- After the student has finished the statement, the Hearing Board will ask questions of the student. These questions may pertain not only to the case under consideration, but also to the student’s academic experience in other courses as it may be relevant to the alleged violation. The Presiding Officer may excuse the student from answering a question that they consider too leading, irrelevant, or otherwise not pertinent to the proceeding.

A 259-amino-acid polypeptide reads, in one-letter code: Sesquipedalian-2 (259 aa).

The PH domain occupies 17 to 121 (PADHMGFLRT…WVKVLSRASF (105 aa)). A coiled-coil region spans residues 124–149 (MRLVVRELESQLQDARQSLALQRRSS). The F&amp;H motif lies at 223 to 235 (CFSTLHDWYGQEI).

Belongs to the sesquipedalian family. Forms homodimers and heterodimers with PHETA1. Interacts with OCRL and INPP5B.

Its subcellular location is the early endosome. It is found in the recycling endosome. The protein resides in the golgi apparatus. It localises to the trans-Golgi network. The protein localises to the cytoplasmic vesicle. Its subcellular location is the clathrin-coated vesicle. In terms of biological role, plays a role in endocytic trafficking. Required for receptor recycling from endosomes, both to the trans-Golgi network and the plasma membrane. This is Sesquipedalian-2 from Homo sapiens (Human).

- If any member of the Hearing Board wishes to ask the reporting person a question, s/he will write down their question and notify the Presiding Officer, who will determine if it is advisable to contact the reporting person by phone. If a Hearing Board member wishes to consult with other members about a more extensive matter than a single question for the reporting person, the Presiding Officer may excuse a reported student and their person of support (if applicable) from the room (and/or the virtual hearing) during consultation. A call will be placed on speaker phone to the reporting person once the student has returned to the room. Any questions posed to him or her and the answers given will be heard by the student and the Hearing Board. If the student wishes to ask a question of the reporting person, the student must address the question directly to the Presiding Officer, who will determine the question’s relevance If deemed relevant, the Presiding Officer will pose the question to the reporting person on behalf of the Board. The reporting person and the student should never engage in a direct exchange of questions or comments.